Thursday, September 2, 2010

Entering the "Twilight" Zone

I told myself I wasn't going to give in to the Twilight saga madness. I may have read the Harry Potter books (more times than I'd ever admit), but that was different. I was younger. Now at the ripe old age of 22, I would focus on "serious" literature.

Yeah, right.

I totally caved. I wanted to see what all the fuss was about! For those of you that have been able to avoid it, the Twilight saga books by Stephenie Meyer are basically a tale of vampire love. Pre-teens and middle age women alike swoon over the story of the handsome vampire Edward and his human love Isabella (Bella) Swan. Overall, I found the four books to be entertaining and somewhat addictive.


There were a few downsides. First, the writing was exceptionally bad. Every couple of pages, the author felt an overpowering need to add "And then I looked at him, and I forgot to breathe."


More worrisome, however, were the things not so plainly stated. While the author romanticizes Bella and Edward's relationship, in many ways it is extremely unhealthy, controlling and (from a non-vampire perspective) borderline psychotic:

He watches her while she sleeps and follows her around without her knowledge.
Although he has the body of a 17 year old, he is a century old. She actually is 17 years old.
He is attracted to Bella because of how she smells.
He constantly tells her what to do under the guise of being "protective."
He talks down to her and is violent by nature.
She is willing to give up her life (and possibly soul) up for him after only a month.


Creepy. Yet this wouldn't bother me so much but for the fact that these books are widely read by young teenage girls. Girls who would have a hard time distinguishing between unhealthy fantasy relationships and reality. Girls who might come across a real life Edward and see his control as "love" and his violent tendencies as "passion". Girls who need good role models. I have reason to worry.

"I'm only 14 so I know there's plenty of time for me to find love but I know it won't even compare to the love Edward and Bella have."

Just google "twilight unhealthy relationships" and numerous articles voice similar concerns. Teens blog about how they no longer like their school crush because after Twilight he seems so "normal." There's even a new term for this phenomenon, "twilight depression".

From a feminist perspective, the main character herself is depressing. The author sought to make Bella into a Jane Austen type heroine, but only succeeds in showing her as weak and insecure, listening to Edward's every word. Edward is, literally, Bella's whole life. Family, school, and friends disappear into the background the moment she lays eyes on him.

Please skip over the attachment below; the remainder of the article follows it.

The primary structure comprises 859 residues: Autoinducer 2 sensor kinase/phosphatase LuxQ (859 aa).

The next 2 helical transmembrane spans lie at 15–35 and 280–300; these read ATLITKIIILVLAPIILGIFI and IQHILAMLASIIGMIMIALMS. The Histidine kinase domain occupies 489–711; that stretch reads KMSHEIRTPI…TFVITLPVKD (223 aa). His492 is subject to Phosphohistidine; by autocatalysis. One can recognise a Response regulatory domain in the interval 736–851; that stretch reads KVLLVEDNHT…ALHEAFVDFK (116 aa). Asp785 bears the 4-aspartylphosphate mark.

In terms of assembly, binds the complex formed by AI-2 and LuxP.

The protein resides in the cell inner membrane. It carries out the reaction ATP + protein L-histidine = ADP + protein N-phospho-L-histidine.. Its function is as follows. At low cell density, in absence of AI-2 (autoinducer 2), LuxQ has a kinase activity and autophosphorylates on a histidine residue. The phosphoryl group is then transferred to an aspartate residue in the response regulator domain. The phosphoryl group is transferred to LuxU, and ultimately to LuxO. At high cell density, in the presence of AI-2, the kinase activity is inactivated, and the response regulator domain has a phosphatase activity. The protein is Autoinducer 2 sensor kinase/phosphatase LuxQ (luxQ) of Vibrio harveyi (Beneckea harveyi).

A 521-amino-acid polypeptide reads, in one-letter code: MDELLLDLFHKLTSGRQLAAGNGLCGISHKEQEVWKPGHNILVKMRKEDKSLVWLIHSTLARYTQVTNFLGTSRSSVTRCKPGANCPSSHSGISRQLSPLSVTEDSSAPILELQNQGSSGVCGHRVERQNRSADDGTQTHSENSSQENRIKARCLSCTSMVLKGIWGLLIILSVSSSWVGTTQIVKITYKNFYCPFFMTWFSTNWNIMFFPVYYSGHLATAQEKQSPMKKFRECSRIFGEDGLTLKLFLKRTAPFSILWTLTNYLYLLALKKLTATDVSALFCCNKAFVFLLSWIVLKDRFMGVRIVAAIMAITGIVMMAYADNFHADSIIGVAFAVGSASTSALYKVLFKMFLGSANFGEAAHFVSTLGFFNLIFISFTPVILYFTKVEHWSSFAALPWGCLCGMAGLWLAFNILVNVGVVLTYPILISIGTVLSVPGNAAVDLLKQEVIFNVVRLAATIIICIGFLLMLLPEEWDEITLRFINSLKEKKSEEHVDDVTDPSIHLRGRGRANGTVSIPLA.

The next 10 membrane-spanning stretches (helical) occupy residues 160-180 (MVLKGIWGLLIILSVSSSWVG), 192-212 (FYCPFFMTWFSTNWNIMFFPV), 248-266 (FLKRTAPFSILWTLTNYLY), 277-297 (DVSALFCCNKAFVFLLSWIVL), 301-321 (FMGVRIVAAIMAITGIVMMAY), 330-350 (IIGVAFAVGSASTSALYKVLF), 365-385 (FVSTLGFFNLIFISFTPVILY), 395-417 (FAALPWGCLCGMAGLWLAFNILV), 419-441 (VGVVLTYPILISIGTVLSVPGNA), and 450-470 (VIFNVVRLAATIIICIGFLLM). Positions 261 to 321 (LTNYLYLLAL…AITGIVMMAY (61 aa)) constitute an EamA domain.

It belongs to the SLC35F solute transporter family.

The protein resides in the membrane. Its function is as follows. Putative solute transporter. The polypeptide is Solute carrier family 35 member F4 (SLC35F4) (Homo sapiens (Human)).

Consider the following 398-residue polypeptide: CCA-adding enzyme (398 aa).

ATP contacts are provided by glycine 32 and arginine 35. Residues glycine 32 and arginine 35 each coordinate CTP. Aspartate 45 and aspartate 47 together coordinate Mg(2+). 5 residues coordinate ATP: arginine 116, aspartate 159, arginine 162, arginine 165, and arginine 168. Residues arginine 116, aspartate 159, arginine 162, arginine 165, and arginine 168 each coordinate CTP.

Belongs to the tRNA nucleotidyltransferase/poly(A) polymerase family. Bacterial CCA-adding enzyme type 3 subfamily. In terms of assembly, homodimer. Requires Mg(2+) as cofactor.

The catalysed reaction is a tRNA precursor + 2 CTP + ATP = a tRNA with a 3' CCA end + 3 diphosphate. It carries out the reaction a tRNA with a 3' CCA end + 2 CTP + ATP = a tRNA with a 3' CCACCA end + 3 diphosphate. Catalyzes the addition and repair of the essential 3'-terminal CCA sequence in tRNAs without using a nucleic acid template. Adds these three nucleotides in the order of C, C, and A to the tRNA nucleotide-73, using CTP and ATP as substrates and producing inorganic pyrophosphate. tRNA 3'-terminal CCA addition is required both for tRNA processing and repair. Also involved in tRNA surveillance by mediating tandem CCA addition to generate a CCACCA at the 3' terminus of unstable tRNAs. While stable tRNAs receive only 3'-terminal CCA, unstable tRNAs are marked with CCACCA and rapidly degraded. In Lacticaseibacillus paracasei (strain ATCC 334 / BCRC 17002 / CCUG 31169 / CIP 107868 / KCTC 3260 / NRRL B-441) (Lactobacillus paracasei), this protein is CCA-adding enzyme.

What kind of message does that send to young women? Do you need a relationship to feel complete? Can't you be happy on your own? Of course, (healthy) romantic relationships are very important to many people, but so are the many other wonderful aspects of life.

Although the Twilight saga offered me hours of entertainment (and distraction), I walked away feeling slightly disappointed. I wanted Bella to be strong.

For all the aspiring novelists out there:
Please give us a real heroine, someone pre-teens and adult women alike can look up to.


MRVanegas said...

Contrary to the rather mediocre Twilight phenomenon, we already had trouble with vampires in the critically acclaimed Buffy the Vampire Slayer series. The two vampire stories could not have been more different. And I share your worries, 2elle. At the time when Buffy was a sensation, people worried about her unhealthy relationships, too. They also worried about the amount of violence, improper behavior, depictions of witchcraft, etc. in the show. But this article by Christianity Today alleviated their fears and explained that Buffy taught, through good screenwriting, several valuable lessons to young girls:

N.P. said...

I also think the backstory behind the author, Stephanie Meyer's, reasons for writing the series speak volumes to the question of whether this is the kind of woman role model we are looking for. Meyer's story does revolve around the idea of abstinence and the fact that true love only revolves around one man with whom you must be married to prior to engaging in sex. While this might be the sort of concept we do want to encourage to teenage girls, I think the original post does make a valid comment. Do we want this to be the only way that women can have satisfying relationships? By engaging in the concept of domesticity? Or should we instead have a means for women to find happiness in other ways - rather than following a vampire to - not to be morbid - his grave?